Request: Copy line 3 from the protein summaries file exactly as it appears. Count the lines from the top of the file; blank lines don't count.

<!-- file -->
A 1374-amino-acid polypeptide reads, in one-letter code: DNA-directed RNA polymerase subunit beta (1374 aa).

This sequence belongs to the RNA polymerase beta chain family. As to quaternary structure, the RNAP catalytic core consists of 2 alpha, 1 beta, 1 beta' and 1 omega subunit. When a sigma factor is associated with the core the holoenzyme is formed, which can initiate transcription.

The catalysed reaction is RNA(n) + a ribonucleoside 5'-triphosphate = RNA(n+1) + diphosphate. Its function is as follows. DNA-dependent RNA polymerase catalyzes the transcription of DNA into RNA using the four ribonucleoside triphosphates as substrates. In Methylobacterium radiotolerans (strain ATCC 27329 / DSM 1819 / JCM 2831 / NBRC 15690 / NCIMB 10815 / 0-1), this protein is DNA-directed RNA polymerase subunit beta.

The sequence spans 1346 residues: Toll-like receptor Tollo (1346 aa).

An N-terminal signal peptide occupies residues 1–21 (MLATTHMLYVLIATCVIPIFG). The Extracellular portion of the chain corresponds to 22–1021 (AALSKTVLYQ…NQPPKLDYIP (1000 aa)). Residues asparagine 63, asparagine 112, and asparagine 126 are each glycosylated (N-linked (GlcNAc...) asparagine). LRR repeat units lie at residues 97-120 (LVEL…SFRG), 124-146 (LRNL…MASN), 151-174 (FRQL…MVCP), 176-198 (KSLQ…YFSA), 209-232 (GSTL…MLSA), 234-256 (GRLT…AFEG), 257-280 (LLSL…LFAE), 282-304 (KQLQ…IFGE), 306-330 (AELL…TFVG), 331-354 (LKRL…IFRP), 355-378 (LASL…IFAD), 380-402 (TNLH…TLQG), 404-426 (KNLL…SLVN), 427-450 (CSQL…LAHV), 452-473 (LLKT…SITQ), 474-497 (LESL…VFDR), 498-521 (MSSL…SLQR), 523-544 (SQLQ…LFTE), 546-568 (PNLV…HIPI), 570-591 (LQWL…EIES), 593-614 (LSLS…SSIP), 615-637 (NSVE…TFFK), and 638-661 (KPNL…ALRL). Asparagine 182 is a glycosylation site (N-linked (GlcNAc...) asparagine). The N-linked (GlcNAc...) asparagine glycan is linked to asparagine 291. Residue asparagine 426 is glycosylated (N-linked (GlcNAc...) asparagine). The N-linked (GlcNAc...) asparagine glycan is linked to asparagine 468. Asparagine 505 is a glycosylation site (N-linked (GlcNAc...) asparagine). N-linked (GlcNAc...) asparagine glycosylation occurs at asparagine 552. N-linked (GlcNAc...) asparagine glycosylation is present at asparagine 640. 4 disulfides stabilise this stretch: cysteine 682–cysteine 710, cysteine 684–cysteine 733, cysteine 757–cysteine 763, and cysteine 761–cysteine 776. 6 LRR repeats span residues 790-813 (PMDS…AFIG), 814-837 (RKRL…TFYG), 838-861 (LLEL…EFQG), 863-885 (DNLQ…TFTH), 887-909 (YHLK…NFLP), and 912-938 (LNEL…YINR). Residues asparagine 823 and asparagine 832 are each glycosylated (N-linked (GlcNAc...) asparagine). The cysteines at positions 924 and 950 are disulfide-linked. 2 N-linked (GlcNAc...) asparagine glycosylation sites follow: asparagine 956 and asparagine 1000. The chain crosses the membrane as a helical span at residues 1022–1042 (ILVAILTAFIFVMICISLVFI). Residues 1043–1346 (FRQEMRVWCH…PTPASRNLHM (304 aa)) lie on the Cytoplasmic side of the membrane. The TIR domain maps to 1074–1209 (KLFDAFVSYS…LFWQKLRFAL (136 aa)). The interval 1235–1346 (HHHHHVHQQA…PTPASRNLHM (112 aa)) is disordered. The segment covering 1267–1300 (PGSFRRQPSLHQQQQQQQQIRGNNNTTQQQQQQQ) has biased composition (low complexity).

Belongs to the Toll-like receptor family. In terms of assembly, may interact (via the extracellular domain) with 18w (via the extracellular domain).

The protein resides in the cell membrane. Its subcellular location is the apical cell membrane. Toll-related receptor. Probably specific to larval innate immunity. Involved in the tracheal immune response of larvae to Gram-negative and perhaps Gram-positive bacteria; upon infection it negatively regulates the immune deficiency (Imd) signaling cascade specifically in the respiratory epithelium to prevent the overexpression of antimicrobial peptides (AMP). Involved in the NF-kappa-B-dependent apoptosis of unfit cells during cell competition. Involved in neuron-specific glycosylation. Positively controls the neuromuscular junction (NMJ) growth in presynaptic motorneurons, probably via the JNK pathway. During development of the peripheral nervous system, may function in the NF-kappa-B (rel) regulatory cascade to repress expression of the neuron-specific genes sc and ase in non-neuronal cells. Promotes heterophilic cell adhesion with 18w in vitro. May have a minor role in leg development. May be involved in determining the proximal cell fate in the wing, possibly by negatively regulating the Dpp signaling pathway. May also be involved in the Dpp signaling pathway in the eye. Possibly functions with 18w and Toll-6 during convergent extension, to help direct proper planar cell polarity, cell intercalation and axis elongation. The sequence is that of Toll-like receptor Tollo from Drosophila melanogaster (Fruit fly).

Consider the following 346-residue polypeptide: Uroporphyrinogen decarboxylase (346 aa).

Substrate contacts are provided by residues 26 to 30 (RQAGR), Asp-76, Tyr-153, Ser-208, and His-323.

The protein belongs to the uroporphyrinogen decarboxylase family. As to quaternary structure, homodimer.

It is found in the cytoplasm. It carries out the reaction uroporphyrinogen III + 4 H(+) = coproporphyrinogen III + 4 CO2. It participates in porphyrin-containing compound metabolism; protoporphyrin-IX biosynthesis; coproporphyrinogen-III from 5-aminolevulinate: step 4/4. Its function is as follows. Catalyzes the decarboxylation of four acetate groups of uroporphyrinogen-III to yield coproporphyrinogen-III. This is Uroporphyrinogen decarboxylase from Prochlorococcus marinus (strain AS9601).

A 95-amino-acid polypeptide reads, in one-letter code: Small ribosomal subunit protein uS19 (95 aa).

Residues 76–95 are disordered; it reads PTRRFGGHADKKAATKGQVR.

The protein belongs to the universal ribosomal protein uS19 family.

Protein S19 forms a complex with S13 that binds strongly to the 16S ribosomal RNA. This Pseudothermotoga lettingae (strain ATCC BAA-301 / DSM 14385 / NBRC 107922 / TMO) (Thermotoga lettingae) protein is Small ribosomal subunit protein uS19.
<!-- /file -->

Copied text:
The catalysed reaction is RNA(n) + a ribonucleoside 5'-triphosphate = RNA(n+1) + diphosphate. Its function is as follows. DNA-dependent RNA polymerase catalyzes the transcription of DNA into RNA using the four ribonucleoside triphosphates as substrates. In Methylobacterium radiotolerans (strain ATCC 27329 / DSM 1819 / JCM 2831 / NBRC 15690 / NCIMB 10815 / 0-1), this protein is DNA-directed RNA polymerase subunit beta.